Mexican Border

I've always had a fascination with borders. Looking at them on the map, I wonder what they look like in real life. Is there a fence? A wall? Does the land really change on the other side of the arbitrary government border line? What's it like peering into "exotic" Mexico from the US side of the border?

I had journeyed as far south in California as I could without leaving the US, so I turned right and went west on Route 94 along the border. My first stop was the little town of Jacumba. In remote areas, the Mexican border is just a barbed wire fence, or nothing at all, but here in Jacumba it was a wall. I had a little chat with the Border Patrol agents parked guarding the wall, and learned that Jacumba is an active border for illegal crossings and drugs from the Mexican town of Jacume just on the other side of the wall. I also spotted this nifty spiral staircase to nowhere in the yard of one Jacumba resident — a watchtower I assume. See in Google Maps See on a USGS topographic map See in Google Earth 32.6160, -116.1927 

Jacumba - Mexican Border - Looking into Jacume (May 31, 2006 11:46 AM)Jacumba - Mexican Border - Border Patrol (May 31, 2006 11:44 AM)Jacumba - Watchtower (May 31, 2006 11:46 AM)

San Ysidro Mountains Trail

Further west, I took a scenic gravel ridge road over the San Ysidro Mountains, with excellent views into the US and south over the Mexican border into Tecate and Tijuana. The start of the road was marked with a "Not a through street" sign — not true. Along the road I also spotted evidence of past forest fires and an interesting sign proclaiming in Spanish (only) "Es difícil escapar de un fuego en acción." (It's difficult to escape from a fire in action.) On the west end of the mountains, before they drop down to the Otay Mesa and the San Diego suburbs, I took a detour south along a trail right up to the Mexican border. There was no fence here, just a cement border monument. I found some Mexican soda bottles along the way, evidence of past border crossings. Standing at the border monument I had a fantastic view due west to the Pacific Ocean, where I could see the distinct transition between the busy city of Tijuana on the south side of the border and the fields on the north. See in Google Maps See on a USGS topographic map See in Google Earth 32.5568, -116.8655 

San Ysidro Mountains Trail - Sign - Not a through street (May 31, 2006 1:12 PM)San Ysidro Mountains Trail - Flowers (May 31, 2006 1:31 PM)San Ysidro Mountains Trail - Sign - Es difícil escapar de un fuego en acción (May 31, 2006 2:10 PM)San Ysidro Mountains Trail - Sign - Es difícil escapar de un fuego en acción (May 31, 2006 2:10 PM)San Ysidro Mountains Trail - Looking into Mexico - Tecate on the left, Tijuana on the right (May 31, 2006 2:31 PM)San Ysidro Mountains Trail - Flowering Yucca (May 31, 2006 2:41 PM)San Ysidro Mountains Trail - Mexican Border - Detour south to the border (May 31, 2006 2:51 PM)San Ysidro Mountains Trail - Mexican Border - Looking west along the border to the Pacific (May 31, 2006 2:58 PM)San Ysidro Mountains Trail - Mexican Border Monument (May 31, 2006 3:01 PM)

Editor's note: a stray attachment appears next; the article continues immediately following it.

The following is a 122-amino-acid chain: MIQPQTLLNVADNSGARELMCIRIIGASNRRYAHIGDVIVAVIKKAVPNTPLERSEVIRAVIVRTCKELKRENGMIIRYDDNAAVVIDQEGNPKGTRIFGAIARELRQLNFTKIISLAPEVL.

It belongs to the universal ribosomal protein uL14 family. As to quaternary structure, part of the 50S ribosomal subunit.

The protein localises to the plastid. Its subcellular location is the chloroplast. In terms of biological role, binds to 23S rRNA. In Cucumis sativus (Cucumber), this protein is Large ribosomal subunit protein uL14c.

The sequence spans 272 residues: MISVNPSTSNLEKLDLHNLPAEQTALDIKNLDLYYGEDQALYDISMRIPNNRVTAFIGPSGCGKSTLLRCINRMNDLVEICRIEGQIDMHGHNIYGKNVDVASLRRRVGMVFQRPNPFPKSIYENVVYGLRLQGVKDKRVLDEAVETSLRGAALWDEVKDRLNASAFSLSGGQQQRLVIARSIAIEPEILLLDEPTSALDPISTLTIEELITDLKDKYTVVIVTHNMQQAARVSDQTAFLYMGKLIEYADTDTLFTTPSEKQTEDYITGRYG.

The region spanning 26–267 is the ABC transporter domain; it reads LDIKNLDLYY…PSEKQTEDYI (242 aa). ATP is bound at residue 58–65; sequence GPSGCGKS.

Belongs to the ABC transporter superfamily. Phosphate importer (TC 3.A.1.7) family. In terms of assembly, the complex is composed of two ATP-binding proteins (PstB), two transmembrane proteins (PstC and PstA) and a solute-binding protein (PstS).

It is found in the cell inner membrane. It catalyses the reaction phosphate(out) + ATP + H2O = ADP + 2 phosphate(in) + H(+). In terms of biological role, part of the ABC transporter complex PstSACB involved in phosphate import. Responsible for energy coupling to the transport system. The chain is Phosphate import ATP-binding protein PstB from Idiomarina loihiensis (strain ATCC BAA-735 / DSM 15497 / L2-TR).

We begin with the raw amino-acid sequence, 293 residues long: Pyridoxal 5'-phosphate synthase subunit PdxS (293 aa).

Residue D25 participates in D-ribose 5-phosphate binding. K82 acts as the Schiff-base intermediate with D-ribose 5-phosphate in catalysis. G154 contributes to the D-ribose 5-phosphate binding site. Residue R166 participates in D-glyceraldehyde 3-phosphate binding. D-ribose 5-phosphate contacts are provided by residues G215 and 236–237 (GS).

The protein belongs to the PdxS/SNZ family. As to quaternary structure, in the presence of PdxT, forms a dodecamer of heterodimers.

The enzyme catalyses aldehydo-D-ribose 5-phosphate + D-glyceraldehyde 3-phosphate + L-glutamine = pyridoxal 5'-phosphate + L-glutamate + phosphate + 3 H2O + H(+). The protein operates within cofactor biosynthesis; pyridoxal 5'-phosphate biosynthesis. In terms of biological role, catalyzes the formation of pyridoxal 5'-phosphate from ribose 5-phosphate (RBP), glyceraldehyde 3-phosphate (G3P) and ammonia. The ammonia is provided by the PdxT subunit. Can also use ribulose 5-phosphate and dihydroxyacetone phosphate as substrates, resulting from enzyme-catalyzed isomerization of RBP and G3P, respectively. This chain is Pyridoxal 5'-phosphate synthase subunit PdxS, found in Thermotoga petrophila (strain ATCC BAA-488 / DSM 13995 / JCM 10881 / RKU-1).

San Diego - Border Field State Park

Finally, I descended to Otay Mesa and last Pacific beach in the United States, Border Field State Park. Back in 2002, I had visited the other Mexican border beach, where the Rio Grande (almost) reaches the Gulf of Mexico in Texas. The Texas beach border was nothing but a few sticks and logs. What would this one look like?

The beach park access road was closed due to some kind of contaminated sewage flood, so I had to walk a couple miles in, along a horse trail. It was an interesting experience standing a few feet from the wall (yes, there was a was a big wall) separating Tijuana and the US. I was within talking distance with the construction workers building big fancy houses just on the other side of the wall, with a view of the United States. On the beach itself, the wall turned into a series of 15 foot poles, extending out into the surf, looking somewhat like giant prison cell bars, with the Mexican beachgoers on one side and me on the other. A Border Patrol officer sat in a Jeep nearby on the sand, watching for any people crossing over, and I could see other Border Patrol trucks dotting the other nearby hills. See in Google Maps See on a USGS topographic map See in Google Earth 32.5351, -117.1234 

San Diego - Border Field State Park - Looking into Mexico - Tijuana (May 31, 2006 4:17 PM)San Diego - Border Field State Park - Looking into Mexico - Tijuana (May 31, 2006 4:16 PM)San Diego - Border Field State Park - Looking into Mexico - Tijuana (May 31, 2006 4:16 PM)San Diego - Border Field State Park - Sign - Sewage Contaminated Water Sign (May 31, 2006 4:20 PM)San Diego - Border Field State Park - Sewage Contaminated Water Flood (May 31, 2006 4:21 PM)San Diego - Border Field State Park (May 31, 2006 4:42 PM)San Diego - Border Field State Park - Fence on Beach - Looking into Mexico - Tijuana - Border Patrol Jeep (May 31, 2006 4:50 PM)San Diego - Border Field State Park - Fence on Beach - Looking into Mexico - Tijuana (May 31, 2006 4:56 PM)San Diego - Border Field State Park - Border Patrol Truck on Hill (May 31, 2006 5:22 PM)